Another option would be to become an agent for a particular brand of nappy. There are a few schemes out there, though I’d obviously be more tied to a particular brand than just offering advice on nappies in general. This would involve organising parties in small groups at people’s homes or in places where parents meet up, such as at baby/toddler groups or in cafes. I’d vaguely heard about these before Cloth Nappy Week, but in browsing more websites I became more aware of what opportunities are available. I also learned that nappy demo parties are called Nappucinos! I guess a reference to the fact that many of them are held over a cup of coffee at home or in a cafe. I could always just do this kind of thing on my own, not attached to a company in some way. If you’re in the Cambridge area, or the Coventry area (as we have a free hotel aka my parents’ house to stay at for weekends), let me know if you’d be interested in this kind of thing – again I’d like to get a feel for how much interest there is for nappy demos near us.

If I had more business sense, I’d really love to set up a shop in Cambridge that sells cloth nappies. When I did all my research into the various types and bought some online, I was going on reviews from others and what the online retailers said about the nappies; I kept thinking that all I wanted to do was walk into a shop where I could handle the nappies, see how big they were, look at their shape next to my boys, ask questions to a person there and then, and buy to support an independent business with a local premises. Tom keeps saying that I should set up a shop, but I think he’s not being that serious, and I have absolutely no clue about how to go about such a task, so it sounds incredibly scary!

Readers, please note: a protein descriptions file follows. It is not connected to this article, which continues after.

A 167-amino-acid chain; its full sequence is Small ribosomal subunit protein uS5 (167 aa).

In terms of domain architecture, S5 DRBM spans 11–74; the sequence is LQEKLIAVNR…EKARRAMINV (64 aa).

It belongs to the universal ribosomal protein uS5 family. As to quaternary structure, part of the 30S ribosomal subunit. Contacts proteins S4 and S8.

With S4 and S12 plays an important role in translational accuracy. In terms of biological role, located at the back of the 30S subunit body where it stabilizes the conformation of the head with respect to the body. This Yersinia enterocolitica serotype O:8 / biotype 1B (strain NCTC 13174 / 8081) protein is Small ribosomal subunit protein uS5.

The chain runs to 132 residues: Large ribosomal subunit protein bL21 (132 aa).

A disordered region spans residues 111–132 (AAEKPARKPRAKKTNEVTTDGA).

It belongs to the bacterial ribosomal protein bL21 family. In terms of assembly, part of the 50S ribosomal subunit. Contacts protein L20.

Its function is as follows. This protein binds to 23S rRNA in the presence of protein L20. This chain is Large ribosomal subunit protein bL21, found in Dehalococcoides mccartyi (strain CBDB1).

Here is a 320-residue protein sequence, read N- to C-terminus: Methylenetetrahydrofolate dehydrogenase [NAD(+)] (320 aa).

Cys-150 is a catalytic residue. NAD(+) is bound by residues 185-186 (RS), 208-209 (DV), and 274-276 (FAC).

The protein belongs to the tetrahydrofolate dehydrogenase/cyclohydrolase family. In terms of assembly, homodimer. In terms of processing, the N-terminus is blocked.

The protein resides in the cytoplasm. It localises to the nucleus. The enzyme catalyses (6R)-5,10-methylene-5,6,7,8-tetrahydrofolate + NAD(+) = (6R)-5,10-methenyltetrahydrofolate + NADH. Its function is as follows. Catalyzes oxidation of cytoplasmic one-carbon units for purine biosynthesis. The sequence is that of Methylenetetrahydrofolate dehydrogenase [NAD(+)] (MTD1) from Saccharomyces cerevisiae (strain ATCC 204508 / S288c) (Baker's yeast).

Here I come to the end of my fluffy epilogue, in which I have talked about my conclusions from Cloth Nappy Week, that is to do more sewing projects and help make cloth nappies accessible to more parents in the future. Let’s see how much of this I get done by Cloth Nappy Week next year! 🙂